HOOVER, Ala. — Bo Wallace isn’t asking for much this fall.
All he wants is an-injury free season. Entering his third year as Ole Miss’ starting quarterback, he has yet to miss a game. But nearly every one of those 26 starts had the senior signal-caller playing at less than 100 percent.
Blame a hit that occurred in his first month in Oxford, Miss., for that.
After countless hours of rehab, he believes he enters the 2014 campaign at near-optimum health.
And to prevent any recurring issues, he now has a strict workout regimen picked up earlier this summer during a trip to California.
“I went out there for a week and brought back a bunch of drills and a bunch of tape from Tom House,” Wallace said at SEC media days on Thursday. “We’ve been doing that with one of our assistant strength coaches and I’m with him every day. We’ve done (the drills) every day, so I feel good about it.”
Almost as good as those around him feel about the progress they said they have witnessed.
Just ask C.J. Johnson. The junior defensive end said it hasn’t been difficult to see how much difference a healthy Wallace can make.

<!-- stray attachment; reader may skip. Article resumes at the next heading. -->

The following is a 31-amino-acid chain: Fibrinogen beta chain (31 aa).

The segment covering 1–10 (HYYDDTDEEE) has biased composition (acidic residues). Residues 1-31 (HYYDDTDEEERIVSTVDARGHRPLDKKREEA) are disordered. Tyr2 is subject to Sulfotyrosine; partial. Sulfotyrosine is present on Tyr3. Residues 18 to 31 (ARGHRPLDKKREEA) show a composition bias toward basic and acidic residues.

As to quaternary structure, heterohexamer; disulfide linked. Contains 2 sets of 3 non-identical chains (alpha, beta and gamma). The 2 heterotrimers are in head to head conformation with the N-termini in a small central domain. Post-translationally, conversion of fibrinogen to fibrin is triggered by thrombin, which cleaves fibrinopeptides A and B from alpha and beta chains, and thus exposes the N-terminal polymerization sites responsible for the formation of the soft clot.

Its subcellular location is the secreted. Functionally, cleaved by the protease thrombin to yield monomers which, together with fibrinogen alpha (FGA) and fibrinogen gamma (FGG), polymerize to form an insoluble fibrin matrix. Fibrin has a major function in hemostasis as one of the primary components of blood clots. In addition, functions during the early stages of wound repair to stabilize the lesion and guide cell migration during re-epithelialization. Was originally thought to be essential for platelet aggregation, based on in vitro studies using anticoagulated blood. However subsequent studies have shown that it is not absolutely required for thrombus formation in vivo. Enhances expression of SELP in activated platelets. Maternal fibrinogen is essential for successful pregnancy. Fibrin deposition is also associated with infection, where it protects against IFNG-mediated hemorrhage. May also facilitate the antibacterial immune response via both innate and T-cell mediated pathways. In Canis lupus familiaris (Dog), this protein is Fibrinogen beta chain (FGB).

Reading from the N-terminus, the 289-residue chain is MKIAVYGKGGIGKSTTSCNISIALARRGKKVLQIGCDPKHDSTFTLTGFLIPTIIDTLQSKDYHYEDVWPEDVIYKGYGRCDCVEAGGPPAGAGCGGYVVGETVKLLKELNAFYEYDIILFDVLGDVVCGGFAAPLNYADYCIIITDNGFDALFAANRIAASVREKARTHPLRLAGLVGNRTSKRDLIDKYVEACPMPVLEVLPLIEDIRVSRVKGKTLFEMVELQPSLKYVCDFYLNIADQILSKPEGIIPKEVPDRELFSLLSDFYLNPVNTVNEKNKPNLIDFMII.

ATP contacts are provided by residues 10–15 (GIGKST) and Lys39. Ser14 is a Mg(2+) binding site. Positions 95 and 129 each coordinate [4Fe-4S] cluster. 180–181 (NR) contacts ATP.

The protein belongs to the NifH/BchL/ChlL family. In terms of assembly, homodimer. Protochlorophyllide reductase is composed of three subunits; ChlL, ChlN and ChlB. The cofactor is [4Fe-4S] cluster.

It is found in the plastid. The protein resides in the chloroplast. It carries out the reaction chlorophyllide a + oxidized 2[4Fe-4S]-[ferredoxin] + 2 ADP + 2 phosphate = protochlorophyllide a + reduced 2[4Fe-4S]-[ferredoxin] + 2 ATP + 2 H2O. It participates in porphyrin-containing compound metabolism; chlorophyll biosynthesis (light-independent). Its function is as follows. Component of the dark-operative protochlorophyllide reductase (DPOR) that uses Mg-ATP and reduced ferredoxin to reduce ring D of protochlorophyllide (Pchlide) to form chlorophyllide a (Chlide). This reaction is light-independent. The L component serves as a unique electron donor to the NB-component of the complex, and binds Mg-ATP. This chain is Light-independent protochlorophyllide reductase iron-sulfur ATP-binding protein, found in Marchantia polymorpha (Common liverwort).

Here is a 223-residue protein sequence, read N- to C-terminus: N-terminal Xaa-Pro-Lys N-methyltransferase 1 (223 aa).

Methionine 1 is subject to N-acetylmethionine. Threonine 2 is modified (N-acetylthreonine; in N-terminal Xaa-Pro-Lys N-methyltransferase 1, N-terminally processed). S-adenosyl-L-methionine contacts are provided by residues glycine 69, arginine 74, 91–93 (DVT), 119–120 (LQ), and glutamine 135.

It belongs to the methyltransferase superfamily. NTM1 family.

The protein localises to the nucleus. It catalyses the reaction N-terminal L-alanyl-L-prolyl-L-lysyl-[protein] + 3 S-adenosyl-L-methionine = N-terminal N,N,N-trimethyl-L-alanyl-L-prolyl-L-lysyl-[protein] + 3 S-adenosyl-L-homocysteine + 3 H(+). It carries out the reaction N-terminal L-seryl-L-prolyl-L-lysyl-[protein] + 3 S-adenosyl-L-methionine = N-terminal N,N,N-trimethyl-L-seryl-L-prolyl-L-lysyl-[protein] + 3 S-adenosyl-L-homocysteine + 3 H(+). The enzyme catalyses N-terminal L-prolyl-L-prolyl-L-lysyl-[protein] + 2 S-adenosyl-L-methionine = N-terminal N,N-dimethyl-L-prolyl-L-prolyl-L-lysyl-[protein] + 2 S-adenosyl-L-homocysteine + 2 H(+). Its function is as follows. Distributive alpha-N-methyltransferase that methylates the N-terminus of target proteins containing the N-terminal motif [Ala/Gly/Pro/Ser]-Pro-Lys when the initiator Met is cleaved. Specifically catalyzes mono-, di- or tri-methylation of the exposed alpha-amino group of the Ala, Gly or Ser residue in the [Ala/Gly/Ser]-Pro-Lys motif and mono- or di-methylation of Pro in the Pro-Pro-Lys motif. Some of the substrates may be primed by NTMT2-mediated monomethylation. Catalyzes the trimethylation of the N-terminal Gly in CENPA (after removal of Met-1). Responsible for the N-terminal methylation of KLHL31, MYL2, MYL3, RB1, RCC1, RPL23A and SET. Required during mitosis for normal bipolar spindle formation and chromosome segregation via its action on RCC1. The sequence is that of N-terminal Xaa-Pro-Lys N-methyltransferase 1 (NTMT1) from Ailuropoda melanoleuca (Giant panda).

Watching a practice is proof enough.
“You can tell watching him in seven-on-seven drills, he’s putting more zip on the ball,” Johnson said. “His deep ball accuracy has (improved), so there are a lot of aspects of his game as far as throwing the football that have really changed now that he has his arm strength back.”
Hugh Freeze has noticed as well.
“I think he's matured quite nicely in the way he leads our team, the way he goes about our business,” Ole Miss’ coach said. “He finally feels healthy and confident. I really think he's at a point where he certainly has every avenue right now to step in and be one of the (top) guys in this conference.”
Which is exactly how Wallace views himself. In terms of returning conference quarterbacks, none can match Wallace’s resume. No SEC signal-caller has thrown for more yards (6,340), completed more passes (518) or tossed more touchdowns (40).
Yet when media members released their preseason All-SEC teams Thursday morning, Wallace found himself behind two players who weren’t even starters at their school at this time last year: Auburn’s Nick Marshall was named to the first-team and Mississippi State’s Dak Prescott took second-team honors.
Being deemed a third-team performer didn’t sit well with Wallace.
“I didn’t think I would be (first-team). I thought Nick Marshall would be first with the way he led them to a national championship. You can’t argue against that,” he said. “But I didn’t think I was going to be third.”
Consider it merely another subplot to the annual contest versus bitter in-state rival Mississippi State.
“It just adds another chip to my shoulder that I play with anyway,” Wallace said. “I’m ready for the year and I’m ready for that game (the Egg Bowl).”